Here is the Kentucky Equality Federation on today's rally at the Capitol against taxpayer-funded health benefits for live-in sexual partners of state university staff:
The Family Foundation of Kentucky, our 'KKK members with church clothes on' are holding signs deliberately bringing religion into government even though it is prohibited by the Commonwealth's Constitution.Is there a better example of hate than comparing someone to the Ku Klux Klan? What exactly did the demonstrators--who are supposed to be so hateful, according the "Equality Federation"--say that even compares to it?
Of course the state media will completely ignore this most recent example of hate speech by gay rights groups. They get a free pass on this behavior by a media that thinks they can do no wrong.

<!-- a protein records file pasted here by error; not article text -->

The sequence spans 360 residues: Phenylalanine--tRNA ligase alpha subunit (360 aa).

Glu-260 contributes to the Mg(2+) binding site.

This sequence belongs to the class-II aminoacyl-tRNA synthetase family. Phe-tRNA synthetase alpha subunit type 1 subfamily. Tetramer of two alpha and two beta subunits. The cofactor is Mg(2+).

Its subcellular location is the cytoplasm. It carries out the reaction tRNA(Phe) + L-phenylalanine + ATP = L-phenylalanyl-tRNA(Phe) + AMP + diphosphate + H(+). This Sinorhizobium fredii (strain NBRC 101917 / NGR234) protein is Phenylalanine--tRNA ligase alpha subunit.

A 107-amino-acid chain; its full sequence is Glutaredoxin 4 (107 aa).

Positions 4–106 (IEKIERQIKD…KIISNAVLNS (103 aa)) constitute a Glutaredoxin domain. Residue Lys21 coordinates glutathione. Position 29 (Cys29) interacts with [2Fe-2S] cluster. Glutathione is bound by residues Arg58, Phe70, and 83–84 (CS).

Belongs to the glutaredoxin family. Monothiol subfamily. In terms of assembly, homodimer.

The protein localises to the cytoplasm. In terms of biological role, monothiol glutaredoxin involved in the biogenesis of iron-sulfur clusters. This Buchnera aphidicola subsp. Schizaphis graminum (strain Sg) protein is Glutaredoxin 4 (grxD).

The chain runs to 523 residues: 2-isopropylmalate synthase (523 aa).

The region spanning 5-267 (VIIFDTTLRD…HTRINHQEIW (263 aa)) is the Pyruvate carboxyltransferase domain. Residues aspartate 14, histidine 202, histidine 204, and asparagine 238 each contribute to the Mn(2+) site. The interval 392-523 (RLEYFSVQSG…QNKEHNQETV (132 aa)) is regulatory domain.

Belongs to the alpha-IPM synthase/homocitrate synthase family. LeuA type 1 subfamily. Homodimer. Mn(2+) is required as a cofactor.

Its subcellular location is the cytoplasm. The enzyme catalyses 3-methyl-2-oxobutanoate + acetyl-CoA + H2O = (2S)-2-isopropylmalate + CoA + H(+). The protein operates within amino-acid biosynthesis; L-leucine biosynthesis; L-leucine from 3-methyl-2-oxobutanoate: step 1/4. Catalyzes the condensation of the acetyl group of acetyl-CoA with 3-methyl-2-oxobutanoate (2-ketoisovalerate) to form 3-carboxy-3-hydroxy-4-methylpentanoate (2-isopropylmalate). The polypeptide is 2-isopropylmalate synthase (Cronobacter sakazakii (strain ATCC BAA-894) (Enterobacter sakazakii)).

Then there is this little gem from the "Ditch Mitch" blog:
What makes the rally so disgusting is that their protest runs much deeper than even homophobia – it’s simply a pro-hate rally.Now the Ditch Mitch people know hate when they see it. What constitutes hate for these people? Hate, they argue, is when anyone would not be willing to force taxpayers to pay for anyone and everyone's health care:
Right here in America, nearly 18,000 people die every year simply because of a lack of healthcare coverage. With nearly 1 in 6 people in the country living without access to healthcare, we should all be rallying in favor of anything that helps cover more Americans. Anything less is simply unconscionable.In other words, anyone who opposes universal health coverage is guilty of hate.
Well, if anyone ever wondered why civil discourse has gone down the tubes, they need look no further than groups like the Kentucky Equality Federation and "Ditch Mitch," which can't acknowledge that anyone who disagrees with them is anything but evil.
It must be hard to live in a world where you think that anyone who disagrees with you hates you too. Maybe we shouldn't be indignant about them after all. Maybe pity is more appropriate.